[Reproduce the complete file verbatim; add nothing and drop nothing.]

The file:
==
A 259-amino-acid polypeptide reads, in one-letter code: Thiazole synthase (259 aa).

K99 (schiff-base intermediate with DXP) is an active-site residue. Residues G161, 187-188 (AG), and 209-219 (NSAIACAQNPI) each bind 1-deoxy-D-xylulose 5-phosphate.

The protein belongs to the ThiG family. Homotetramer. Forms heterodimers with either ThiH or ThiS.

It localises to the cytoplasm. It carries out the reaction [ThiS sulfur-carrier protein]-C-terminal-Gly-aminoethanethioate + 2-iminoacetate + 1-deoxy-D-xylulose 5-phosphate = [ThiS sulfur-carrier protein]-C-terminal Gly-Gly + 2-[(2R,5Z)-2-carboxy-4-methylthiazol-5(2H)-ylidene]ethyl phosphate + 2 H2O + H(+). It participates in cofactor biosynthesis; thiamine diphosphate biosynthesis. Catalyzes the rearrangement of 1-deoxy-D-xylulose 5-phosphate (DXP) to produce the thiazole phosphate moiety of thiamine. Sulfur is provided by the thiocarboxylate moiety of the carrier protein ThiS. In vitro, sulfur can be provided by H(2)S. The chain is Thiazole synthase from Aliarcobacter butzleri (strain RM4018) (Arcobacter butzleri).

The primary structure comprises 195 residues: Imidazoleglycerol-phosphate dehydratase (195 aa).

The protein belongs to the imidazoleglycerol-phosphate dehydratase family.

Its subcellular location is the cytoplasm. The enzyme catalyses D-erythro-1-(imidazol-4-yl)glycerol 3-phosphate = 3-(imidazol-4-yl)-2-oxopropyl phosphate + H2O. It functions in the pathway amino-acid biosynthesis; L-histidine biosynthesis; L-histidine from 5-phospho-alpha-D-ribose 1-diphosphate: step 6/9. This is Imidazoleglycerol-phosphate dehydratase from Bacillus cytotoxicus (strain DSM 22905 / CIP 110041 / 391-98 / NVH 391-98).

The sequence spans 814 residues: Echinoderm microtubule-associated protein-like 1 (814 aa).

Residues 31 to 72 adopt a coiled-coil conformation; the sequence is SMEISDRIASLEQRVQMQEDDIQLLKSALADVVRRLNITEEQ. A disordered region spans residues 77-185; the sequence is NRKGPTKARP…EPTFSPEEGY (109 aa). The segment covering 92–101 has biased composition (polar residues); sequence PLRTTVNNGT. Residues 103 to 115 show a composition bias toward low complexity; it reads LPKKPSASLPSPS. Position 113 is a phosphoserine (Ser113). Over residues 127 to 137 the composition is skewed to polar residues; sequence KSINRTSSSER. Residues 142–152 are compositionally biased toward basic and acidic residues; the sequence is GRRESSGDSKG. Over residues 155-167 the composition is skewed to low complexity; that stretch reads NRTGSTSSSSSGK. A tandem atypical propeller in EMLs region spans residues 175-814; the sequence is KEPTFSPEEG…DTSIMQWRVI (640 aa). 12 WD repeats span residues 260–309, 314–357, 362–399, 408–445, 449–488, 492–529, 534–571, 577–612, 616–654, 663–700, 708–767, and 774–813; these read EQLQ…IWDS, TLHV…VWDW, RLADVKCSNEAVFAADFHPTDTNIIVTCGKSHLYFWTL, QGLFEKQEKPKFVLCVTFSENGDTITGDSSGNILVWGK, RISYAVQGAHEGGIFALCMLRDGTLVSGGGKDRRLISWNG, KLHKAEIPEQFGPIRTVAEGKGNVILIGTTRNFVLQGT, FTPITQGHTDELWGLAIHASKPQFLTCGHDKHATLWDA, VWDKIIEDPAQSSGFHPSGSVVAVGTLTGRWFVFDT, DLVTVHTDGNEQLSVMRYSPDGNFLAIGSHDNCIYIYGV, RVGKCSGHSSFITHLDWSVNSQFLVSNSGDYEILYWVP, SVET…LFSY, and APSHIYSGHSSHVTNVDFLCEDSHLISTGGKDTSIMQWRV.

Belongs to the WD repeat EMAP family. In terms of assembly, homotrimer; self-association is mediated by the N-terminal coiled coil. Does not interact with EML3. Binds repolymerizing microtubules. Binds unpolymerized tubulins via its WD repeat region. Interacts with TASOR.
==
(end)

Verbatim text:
A 259-amino-acid polypeptide reads, in one-letter code: Thiazole synthase (259 aa).

K99 (schiff-base intermediate with DXP) is an active-site residue. Residues G161, 187-188 (AG), and 209-219 (NSAIACAQNPI) each bind 1-deoxy-D-xylulose 5-phosphate.

The protein belongs to the ThiG family. Homotetramer. Forms heterodimers with either ThiH or ThiS.

It localises to the cytoplasm. It carries out the reaction [ThiS sulfur-carrier protein]-C-terminal-Gly-aminoethanethioate + 2-iminoacetate + 1-deoxy-D-xylulose 5-phosphate = [ThiS sulfur-carrier protein]-C-terminal Gly-Gly + 2-[(2R,5Z)-2-carboxy-4-methylthiazol-5(2H)-ylidene]ethyl phosphate + 2 H2O + H(+). It participates in cofactor biosynthesis; thiamine diphosphate biosynthesis. Catalyzes the rearrangement of 1-deoxy-D-xylulose 5-phosphate (DXP) to produce the thiazole phosphate moiety of thiamine. Sulfur is provided by the thiocarboxylate moiety of the carrier protein ThiS. In vitro, sulfur can be provided by H(2)S. The chain is Thiazole synthase from Aliarcobacter butzleri (strain RM4018) (Arcobacter butzleri).

The primary structure comprises 195 residues: Imidazoleglycerol-phosphate dehydratase (195 aa).

The protein belongs to the imidazoleglycerol-phosphate dehydratase family.

Its subcellular location is the cytoplasm. The enzyme catalyses D-erythro-1-(imidazol-4-yl)glycerol 3-phosphate = 3-(imidazol-4-yl)-2-oxopropyl phosphate + H2O. It functions in the pathway amino-acid biosynthesis; L-histidine biosynthesis; L-histidine from 5-phospho-alpha-D-ribose 1-diphosphate: step 6/9. This is Imidazoleglycerol-phosphate dehydratase from Bacillus cytotoxicus (strain DSM 22905 / CIP 110041 / 391-98 / NVH 391-98).

The sequence spans 814 residues: Echinoderm microtubule-associated protein-like 1 (814 aa).

Residues 31 to 72 adopt a coiled-coil conformation; the sequence is SMEISDRIASLEQRVQMQEDDIQLLKSALADVVRRLNITEEQ. A disordered region spans residues 77-185; the sequence is NRKGPTKARP…EPTFSPEEGY (109 aa). The segment covering 92–101 has biased composition (polar residues); sequence PLRTTVNNGT. Residues 103 to 115 show a composition bias toward low complexity; it reads LPKKPSASLPSPS. Position 113 is a phosphoserine (Ser113). Over residues 127 to 137 the composition is skewed to polar residues; sequence KSINRTSSSER. Residues 142–152 are compositionally biased toward basic and acidic residues; the sequence is GRRESSGDSKG. Over residues 155-167 the composition is skewed to low complexity; that stretch reads NRTGSTSSSSSGK. A tandem atypical propeller in EMLs region spans residues 175-814; the sequence is KEPTFSPEEG…DTSIMQWRVI (640 aa). 12 WD repeats span residues 260–309, 314–357, 362–399, 408–445, 449–488, 492–529, 534–571, 577–612, 616–654, 663–700, 708–767, and 774–813; these read EQLQ…IWDS, TLHV…VWDW, RLADVKCSNEAVFAADFHPTDTNIIVTCGKSHLYFWTL, QGLFEKQEKPKFVLCVTFSENGDTITGDSSGNILVWGK, RISYAVQGAHEGGIFALCMLRDGTLVSGGGKDRRLISWNG, KLHKAEIPEQFGPIRTVAEGKGNVILIGTTRNFVLQGT, FTPITQGHTDELWGLAIHASKPQFLTCGHDKHATLWDA, VWDKIIEDPAQSSGFHPSGSVVAVGTLTGRWFVFDT, DLVTVHTDGNEQLSVMRYSPDGNFLAIGSHDNCIYIYGV, RVGKCSGHSSFITHLDWSVNSQFLVSNSGDYEILYWVP, SVET…LFSY, and APSHIYSGHSSHVTNVDFLCEDSHLISTGGKDTSIMQWRV.

Belongs to the WD repeat EMAP family. In terms of assembly, homotrimer; self-association is mediated by the N-terminal coiled coil. Does not interact with EML3. Binds repolymerizing microtubules. Binds unpolymerized tubulins via its WD repeat region. Interacts with TASOR.